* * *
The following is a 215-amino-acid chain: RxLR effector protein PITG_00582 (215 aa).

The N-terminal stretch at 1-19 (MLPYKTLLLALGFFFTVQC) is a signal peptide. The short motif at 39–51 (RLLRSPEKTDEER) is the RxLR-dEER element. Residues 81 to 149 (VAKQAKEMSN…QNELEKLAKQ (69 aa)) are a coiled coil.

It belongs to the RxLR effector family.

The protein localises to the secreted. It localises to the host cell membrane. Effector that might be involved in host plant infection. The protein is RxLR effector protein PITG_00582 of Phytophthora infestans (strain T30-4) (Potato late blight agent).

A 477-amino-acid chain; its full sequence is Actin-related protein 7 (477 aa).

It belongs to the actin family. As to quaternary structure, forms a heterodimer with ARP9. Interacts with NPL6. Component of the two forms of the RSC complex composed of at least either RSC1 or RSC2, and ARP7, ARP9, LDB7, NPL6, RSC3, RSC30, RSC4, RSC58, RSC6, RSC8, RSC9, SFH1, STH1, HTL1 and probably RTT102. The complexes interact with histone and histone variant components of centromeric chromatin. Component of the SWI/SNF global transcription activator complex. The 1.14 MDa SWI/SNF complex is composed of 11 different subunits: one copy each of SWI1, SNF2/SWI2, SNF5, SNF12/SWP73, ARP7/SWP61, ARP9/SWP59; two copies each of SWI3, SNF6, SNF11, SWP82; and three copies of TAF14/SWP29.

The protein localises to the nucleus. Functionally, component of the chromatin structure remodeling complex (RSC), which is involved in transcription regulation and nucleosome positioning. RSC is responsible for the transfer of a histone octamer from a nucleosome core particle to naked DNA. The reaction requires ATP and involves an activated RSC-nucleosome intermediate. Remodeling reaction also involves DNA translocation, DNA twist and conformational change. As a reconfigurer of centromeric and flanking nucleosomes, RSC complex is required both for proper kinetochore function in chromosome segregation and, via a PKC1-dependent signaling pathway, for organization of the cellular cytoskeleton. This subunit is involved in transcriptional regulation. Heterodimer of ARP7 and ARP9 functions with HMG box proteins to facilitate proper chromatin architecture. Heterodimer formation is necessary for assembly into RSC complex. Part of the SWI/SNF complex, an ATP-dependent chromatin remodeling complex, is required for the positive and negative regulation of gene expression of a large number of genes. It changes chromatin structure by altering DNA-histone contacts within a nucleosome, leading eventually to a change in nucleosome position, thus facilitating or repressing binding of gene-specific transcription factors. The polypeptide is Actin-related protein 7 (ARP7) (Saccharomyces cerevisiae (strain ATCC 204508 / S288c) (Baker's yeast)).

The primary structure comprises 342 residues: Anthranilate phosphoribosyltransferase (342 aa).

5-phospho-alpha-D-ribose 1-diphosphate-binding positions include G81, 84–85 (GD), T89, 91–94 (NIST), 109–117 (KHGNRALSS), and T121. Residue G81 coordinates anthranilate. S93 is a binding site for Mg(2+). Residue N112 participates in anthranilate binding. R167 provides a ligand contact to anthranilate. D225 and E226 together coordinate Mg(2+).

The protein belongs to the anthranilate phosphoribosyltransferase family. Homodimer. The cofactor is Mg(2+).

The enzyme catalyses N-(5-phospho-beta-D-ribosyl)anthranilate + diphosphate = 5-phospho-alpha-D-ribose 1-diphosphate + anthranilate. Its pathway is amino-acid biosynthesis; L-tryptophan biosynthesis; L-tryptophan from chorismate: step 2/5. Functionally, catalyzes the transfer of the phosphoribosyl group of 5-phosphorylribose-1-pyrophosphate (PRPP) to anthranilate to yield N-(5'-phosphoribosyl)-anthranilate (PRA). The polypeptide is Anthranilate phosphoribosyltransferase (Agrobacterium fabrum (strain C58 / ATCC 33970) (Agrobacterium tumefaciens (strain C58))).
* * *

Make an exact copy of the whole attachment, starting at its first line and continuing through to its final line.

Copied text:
The following is a 215-amino-acid chain: RxLR effector protein PITG_00582 (215 aa).

The N-terminal stretch at 1-19 (MLPYKTLLLALGFFFTVQC) is a signal peptide. The short motif at 39–51 (RLLRSPEKTDEER) is the RxLR-dEER element. Residues 81 to 149 (VAKQAKEMSN…QNELEKLAKQ (69 aa)) are a coiled coil.

It belongs to the RxLR effector family.

The protein localises to the secreted. It localises to the host cell membrane. Effector that might be involved in host plant infection. The protein is RxLR effector protein PITG_00582 of Phytophthora infestans (strain T30-4) (Potato late blight agent).

A 477-amino-acid chain; its full sequence is Actin-related protein 7 (477 aa).

It belongs to the actin family. As to quaternary structure, forms a heterodimer with ARP9. Interacts with NPL6. Component of the two forms of the RSC complex composed of at least either RSC1 or RSC2, and ARP7, ARP9, LDB7, NPL6, RSC3, RSC30, RSC4, RSC58, RSC6, RSC8, RSC9, SFH1, STH1, HTL1 and probably RTT102. The complexes interact with histone and histone variant components of centromeric chromatin. Component of the SWI/SNF global transcription activator complex. The 1.14 MDa SWI/SNF complex is composed of 11 different subunits: one copy each of SWI1, SNF2/SWI2, SNF5, SNF12/SWP73, ARP7/SWP61, ARP9/SWP59; two copies each of SWI3, SNF6, SNF11, SWP82; and three copies of TAF14/SWP29.

The protein localises to the nucleus. Functionally, component of the chromatin structure remodeling complex (RSC), which is involved in transcription regulation and nucleosome positioning. RSC is responsible for the transfer of a histone octamer from a nucleosome core particle to naked DNA. The reaction requires ATP and involves an activated RSC-nucleosome intermediate. Remodeling reaction also involves DNA translocation, DNA twist and conformational change. As a reconfigurer of centromeric and flanking nucleosomes, RSC complex is required both for proper kinetochore function in chromosome segregation and, via a PKC1-dependent signaling pathway, for organization of the cellular cytoskeleton. This subunit is involved in transcriptional regulation. Heterodimer of ARP7 and ARP9 functions with HMG box proteins to facilitate proper chromatin architecture. Heterodimer formation is necessary for assembly into RSC complex. Part of the SWI/SNF complex, an ATP-dependent chromatin remodeling complex, is required for the positive and negative regulation of gene expression of a large number of genes. It changes chromatin structure by altering DNA-histone contacts within a nucleosome, leading eventually to a change in nucleosome position, thus facilitating or repressing binding of gene-specific transcription factors. The polypeptide is Actin-related protein 7 (ARP7) (Saccharomyces cerevisiae (strain ATCC 204508 / S288c) (Baker's yeast)).

The primary structure comprises 342 residues: Anthranilate phosphoribosyltransferase (342 aa).

5-phospho-alpha-D-ribose 1-diphosphate-binding positions include G81, 84–85 (GD), T89, 91–94 (NIST), 109–117 (KHGNRALSS), and T121. Residue G81 coordinates anthranilate. S93 is a binding site for Mg(2+). Residue N112 participates in anthranilate binding. R167 provides a ligand contact to anthranilate. D225 and E226 together coordinate Mg(2+).

The protein belongs to the anthranilate phosphoribosyltransferase family. Homodimer. The cofactor is Mg(2+).

The enzyme catalyses N-(5-phospho-beta-D-ribosyl)anthranilate + diphosphate = 5-phospho-alpha-D-ribose 1-diphosphate + anthranilate. Its pathway is amino-acid biosynthesis; L-tryptophan biosynthesis; L-tryptophan from chorismate: step 2/5. Functionally, catalyzes the transfer of the phosphoribosyl group of 5-phosphorylribose-1-pyrophosphate (PRPP) to anthranilate to yield N-(5'-phosphoribosyl)-anthranilate (PRA). The polypeptide is Anthranilate phosphoribosyltransferase (Agrobacterium fabrum (strain C58 / ATCC 33970) (Agrobacterium tumefaciens (strain C58))).